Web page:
Hip involvement in JIA is not a frequent manifestation, and synovial hypertrophy of the hip can result in several debilitating pathologies, including destruction of the chondral surface, osteoarthritis, dysplasia, and limb length discrepancies. Medical treatment of the hip involves NSAIDs, paracetamol, resting, and conventional or biological DMARD treatments as for other joints. Synoviectomy and/or medial soft-tissue release is indicated as a salvage procedure for cases that have resistant synovial hypertrophy. Persistent synovial hypertrophy and capsule laxity in JIA push the patient to take the hip in flexion, inter-rotation, and adduction positions, which later cause contracture of the adductor muscles and iliopsoas muscles and subluxation of the femoral head. Although subluxation of the hip has been reported in hip involvement, dislocation is very rare, and only two case reports are available up to now. Reduction of the dislocated hip has to be performed in any way. However, there is no algorithm to be followed for the treatment of hip dislocations caused by JIA. The first case was reported in 1975 [7]. The authors had used skin traction for reduction and put the patient in a spica cast. The second case was reported in 2004 [6]. Authors had used skin traction but could not obtain a reduction. Thus, they used an anterolateral approach for soft-tissue release and synovectomy and followed the patient in a spica cast for 3 weeks. However, both studies reported early destruction, deformation, and degeneration of the joint despite successful reduction of the hips. In both of our cases, we did not use traction for reduction of the hip as a first-step attempt because dislocation was very new in the second case, and we presumed that the hip could be reduced under anesthesia. In the second case, the dislocation had been evident for at least 3 weeks and even more because the hamstrings were contracted, so it was clear that reduction could not be obtained just with traction. Hip-joint synovectomy has not yet been proven to have a real joint-preserving effect in patients with rheumatic diseases [10]. However, Carl et al. [3] claimed this procedure to be effective and safe, even in patients with late-stage articular damage, through an anterior approach in terms of pain and mobility. The authors had used an anterolateral approach for synovectomy and soft-tissue release, as this approach could be considered safer to avoid injury to the medial femoral circumflex artery. However, the authors had dislocated the hip in some cases with severe hypertrophy that could not be reached through an anterior incision. In our first case, we performed the synovectomy through a medial incision as a pre-operative arthrogram revealed excessive synovial hypertrophy pooled medially. Therefore, we presume that a cautious medial approach could be safe and effective to release all medial contractures and perform a radical synovectomy. Moreover, fixed deformation of the hip makes it very difficult to perform an anterolateral approach without compressing the femoral head against the posterior acetabular wall, which can cause avascular necrosis of the femoral head. In the second case, only medial soft-tissue release was effective, as a concentric reduction was verified with fluoroscopy after release. To us, preservation of the hip in a spica cast for 2–3 weeks is mandatory, as these patients tend to keep the hip in flexion and adduction despite the muscle release. Actually, in the second case, persistent pain could have warned us to apply a spica cast for 2 weeks after the first intervention. This could have alleviated the pain and synovial hypertrophy, which eventually resulted in hip dislocation. Sure, it is impossible to draw exact conclusions from two cases. However, our cases revealed that cessation of treatment in active aggressive JIA cases and persistent pain resistant to NSAID treatment may be indicative of dislocation. Thus, the application of a spica cast or close follow-up may prevent debilitating complications. Treatment must be based on the individual. Concentric reduction must be the ultimate goal, with or without radical synovectomy. In the second case, synovectomy was not performed, and mild medial synovial hypertrophy was still evident at the post-operative 14th month. But there was no pain or degenerative change after 21 months of follow-up. Also, the first case was doing well clinically after synovectomy, and the progression of destruction was prevented after 16 months of follow-up.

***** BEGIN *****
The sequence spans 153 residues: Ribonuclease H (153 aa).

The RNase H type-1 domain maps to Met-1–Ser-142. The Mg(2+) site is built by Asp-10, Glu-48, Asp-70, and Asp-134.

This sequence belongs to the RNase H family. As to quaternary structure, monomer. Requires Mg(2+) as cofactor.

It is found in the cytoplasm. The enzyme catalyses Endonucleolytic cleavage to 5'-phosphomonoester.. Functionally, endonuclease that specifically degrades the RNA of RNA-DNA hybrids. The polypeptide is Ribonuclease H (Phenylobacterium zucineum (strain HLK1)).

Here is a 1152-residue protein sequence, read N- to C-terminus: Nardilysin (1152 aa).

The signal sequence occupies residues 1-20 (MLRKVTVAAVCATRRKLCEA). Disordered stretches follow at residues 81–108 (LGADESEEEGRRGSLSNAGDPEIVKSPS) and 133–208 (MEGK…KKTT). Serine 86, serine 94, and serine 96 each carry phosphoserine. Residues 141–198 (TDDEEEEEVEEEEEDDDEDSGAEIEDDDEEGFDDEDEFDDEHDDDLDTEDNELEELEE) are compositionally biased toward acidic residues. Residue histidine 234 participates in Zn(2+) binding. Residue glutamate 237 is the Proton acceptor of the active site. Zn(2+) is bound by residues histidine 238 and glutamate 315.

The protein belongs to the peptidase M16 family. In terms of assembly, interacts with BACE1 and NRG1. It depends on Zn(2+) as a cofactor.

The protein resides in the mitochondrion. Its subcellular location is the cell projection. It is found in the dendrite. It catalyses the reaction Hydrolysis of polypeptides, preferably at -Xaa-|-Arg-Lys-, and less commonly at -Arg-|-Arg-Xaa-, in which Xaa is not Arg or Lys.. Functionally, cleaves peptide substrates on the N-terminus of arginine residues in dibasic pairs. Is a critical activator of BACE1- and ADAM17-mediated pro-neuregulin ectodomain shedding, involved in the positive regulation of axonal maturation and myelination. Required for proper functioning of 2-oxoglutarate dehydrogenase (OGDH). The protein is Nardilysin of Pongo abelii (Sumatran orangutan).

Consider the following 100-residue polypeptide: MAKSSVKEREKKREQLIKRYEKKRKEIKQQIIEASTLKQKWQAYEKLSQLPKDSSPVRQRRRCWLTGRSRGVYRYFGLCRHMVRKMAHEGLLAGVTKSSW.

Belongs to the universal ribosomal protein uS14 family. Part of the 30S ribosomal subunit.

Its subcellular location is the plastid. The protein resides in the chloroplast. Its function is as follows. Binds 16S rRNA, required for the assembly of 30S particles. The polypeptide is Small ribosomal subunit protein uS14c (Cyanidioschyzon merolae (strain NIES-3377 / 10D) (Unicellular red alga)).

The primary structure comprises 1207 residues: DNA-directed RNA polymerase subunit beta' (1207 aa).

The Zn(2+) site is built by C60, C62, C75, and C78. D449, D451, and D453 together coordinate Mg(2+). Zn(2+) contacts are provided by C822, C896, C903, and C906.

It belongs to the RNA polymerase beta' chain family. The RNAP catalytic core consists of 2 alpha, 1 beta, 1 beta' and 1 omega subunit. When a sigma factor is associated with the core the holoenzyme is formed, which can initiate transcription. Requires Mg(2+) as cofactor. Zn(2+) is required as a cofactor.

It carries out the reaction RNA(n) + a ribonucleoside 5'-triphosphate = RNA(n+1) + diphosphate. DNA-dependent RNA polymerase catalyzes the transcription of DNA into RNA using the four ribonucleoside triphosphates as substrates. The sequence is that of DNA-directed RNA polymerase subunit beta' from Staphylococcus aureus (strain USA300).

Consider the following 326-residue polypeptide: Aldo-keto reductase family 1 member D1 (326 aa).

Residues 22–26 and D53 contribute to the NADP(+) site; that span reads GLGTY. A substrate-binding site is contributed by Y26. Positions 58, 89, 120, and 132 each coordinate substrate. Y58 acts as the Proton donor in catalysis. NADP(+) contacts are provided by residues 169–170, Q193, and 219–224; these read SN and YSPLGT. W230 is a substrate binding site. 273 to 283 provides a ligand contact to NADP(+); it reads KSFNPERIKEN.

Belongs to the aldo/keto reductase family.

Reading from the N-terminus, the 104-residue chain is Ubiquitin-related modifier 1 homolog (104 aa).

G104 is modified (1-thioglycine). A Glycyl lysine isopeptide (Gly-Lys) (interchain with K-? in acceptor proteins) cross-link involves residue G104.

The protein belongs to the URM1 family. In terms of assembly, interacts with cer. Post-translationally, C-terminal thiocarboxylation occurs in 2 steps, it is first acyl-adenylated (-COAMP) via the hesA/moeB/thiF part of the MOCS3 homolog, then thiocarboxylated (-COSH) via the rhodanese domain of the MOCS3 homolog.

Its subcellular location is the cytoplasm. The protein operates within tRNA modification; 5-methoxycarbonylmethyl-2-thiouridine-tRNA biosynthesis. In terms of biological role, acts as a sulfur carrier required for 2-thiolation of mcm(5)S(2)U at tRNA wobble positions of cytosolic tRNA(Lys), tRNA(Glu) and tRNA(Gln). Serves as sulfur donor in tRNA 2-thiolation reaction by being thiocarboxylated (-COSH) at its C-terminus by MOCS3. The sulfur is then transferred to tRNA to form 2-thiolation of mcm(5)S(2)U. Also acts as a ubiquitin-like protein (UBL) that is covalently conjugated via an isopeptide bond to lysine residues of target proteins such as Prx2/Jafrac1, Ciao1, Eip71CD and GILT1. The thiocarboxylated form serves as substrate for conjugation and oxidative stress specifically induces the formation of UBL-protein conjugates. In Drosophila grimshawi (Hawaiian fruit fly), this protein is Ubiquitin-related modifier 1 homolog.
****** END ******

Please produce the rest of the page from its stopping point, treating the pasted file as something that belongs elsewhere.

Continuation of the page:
Conclusion:

For early-diagnosed patients, reduction under anesthesia and medial soft-tissue contracture release; for late-diagnosed patients, medial soft-tissue contracture release and synovectomy could be effective to prevent destruction and early degenerative changes of the hip joint for the treatment of dislocation caused by JIA.

Clinical Message:

Restricted hip movement in children diagnosed with JIA could signal a serious issue. Active and aggressive cases of JIA, as well as persistent pain resistant to NSAID treatment, may suggest the possibility of hip dislocation. Patients with JIA, especially those who take breaks from treatment, should undergo a careful evaluation.

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How to Cite This Article: Söylemez MS, Taşcı M, Özer M, Hakyoldaş MM, Aydın MT, Vezirhüyük M. Treatment of Posterior Hip Dislocation due to Juvenile Idiopathic Arthritis. Report of Two Cases. Journal of Orthopaedic Case Reports 2024 March, 14(03): 61-67.